Over 1700 athletes from almost 200 countries gathered in Oregon to compete at The World Athletic Championships. The weather was optimal for the worlds best track and field athletes to compete. This year the record for the number of countries that won gold was broken with a total of 29 countries winning gold medals.
The United States of America (USA) earned 33 medals in total, breaking the record for medals won at a single championship. An impressive 13 of those medals were gold and the USA achieved medal sweeps in the men’s 100m, 200m and shot-put events.
Sydney McLaughlin, a 22-year-old American track star, broke the 400-meter world record to win the gold medal at the World Athletics Championships. Fascinatingly enough, it was her own record that she broke. McLaughlin sped around the track, flew over 10 hurdles, and coasted across the finish line with a time of 50.68 seconds besting her previous world record time of 51.41. At this rate McLaughlin is truly in competition with herself as she’s broken multiple world records this year alone.
With a time of 50.68, McLaughlin established herself as the first woman to finish a 400m hurdle race in under 51 seconds.
“The time is absolutely amazing, and the sport is getting faster and faster,” McLaughlin said after her race, as reported by the World Athletics website. “Just figuring out what barriers can be broken. I only get faster from here.”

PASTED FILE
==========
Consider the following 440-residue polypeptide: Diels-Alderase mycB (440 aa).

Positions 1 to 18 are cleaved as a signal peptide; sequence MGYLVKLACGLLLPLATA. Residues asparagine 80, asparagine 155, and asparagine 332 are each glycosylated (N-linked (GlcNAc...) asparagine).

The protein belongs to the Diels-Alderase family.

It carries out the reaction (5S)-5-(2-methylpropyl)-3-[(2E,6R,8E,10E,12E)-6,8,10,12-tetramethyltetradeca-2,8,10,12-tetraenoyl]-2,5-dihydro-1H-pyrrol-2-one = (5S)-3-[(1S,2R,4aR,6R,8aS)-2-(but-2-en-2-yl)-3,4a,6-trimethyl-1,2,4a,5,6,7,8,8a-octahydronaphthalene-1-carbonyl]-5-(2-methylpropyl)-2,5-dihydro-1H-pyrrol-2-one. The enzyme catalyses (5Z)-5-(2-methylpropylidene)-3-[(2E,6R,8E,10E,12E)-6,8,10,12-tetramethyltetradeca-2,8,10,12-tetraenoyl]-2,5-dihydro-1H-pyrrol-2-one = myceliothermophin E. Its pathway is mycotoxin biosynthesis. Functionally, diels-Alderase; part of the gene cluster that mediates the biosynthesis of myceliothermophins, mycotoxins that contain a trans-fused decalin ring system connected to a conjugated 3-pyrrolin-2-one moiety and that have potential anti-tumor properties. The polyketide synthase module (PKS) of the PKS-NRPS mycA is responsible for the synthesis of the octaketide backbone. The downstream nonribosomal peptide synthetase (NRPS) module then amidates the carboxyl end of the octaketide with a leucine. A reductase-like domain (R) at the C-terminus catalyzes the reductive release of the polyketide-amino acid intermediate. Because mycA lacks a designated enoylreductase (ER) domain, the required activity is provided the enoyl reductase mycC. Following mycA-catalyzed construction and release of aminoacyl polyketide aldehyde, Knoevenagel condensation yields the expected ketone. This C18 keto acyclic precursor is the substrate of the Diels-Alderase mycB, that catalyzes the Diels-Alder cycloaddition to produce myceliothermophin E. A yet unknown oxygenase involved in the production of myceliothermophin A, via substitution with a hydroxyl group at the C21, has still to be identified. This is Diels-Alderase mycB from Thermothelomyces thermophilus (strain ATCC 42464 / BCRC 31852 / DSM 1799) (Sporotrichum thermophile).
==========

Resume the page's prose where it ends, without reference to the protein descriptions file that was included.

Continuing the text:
She went on to say, “I executed the race the way Bobby (Kersee, her coach) wanted me to. I knew coming home that if I just kept my cadence and stayed on stride pattern, we could do it and it happened.”
“The level in the 400m hurdles is certainly improving. We have a full group of girls that are willing to push our bodies to the next level and we are seeing times drop,” McLaughlin also added.
During the final event of the World Athletics Championships Oregon22, McLaughlin lent her speed as the anchor to the women’s 4×400 relay team. The team was comprised of national champion Talitha Diggs (50.50 split), Abby Steiner (48.88 split), who ran 57 races this year (nearly triple the number of races on typical runs in a season), Britton Wilson (49.39 split), and McLaughlin (47.91 split).
“I am so proud,” McLaughlin said. “This is the next generation of Team USA stepping up to the plate. We have to continue pushing the boundaries of what we can do. I am grateful for this opportunity. I have become comfortable, and we have a bright future ahead of us.”
Other highlights from the Championship include the women’s 4×100 upset in which the USA team (Jefferson, Steiner, Prandini, and Terry) ran 41.14 to take the gold medal. Noah Lyles won a gold medal in the men’s 200m event, breaking Michael Johnson’s 1996 Olympic record with a time of 19.31. This was a redemptive and important win for Lyles, who has high expectations for himself, after the heartbreak of 3rd place finish at the Tokyo Olympics.
“I was true in form for a world record, but I am OK with the American record,” Lyles explained after the race. “I literally had nothing left after I crossed the finish line.”
Fred Kerley, a 27-year-old Texas native, led the men’s 100m sweep finishing in first place with a time of 9.86. Kerley was followed by Marvin Bracy-Williams and Trayvon Bromell who won silver and bronze.
“We said we were going to do it and we did it,” Kerley said after the win of his first individual global title. “USA baby!”
“All three of us wanted the gold,” Bromell explained. “I’m just happy we could get the sweep at home.”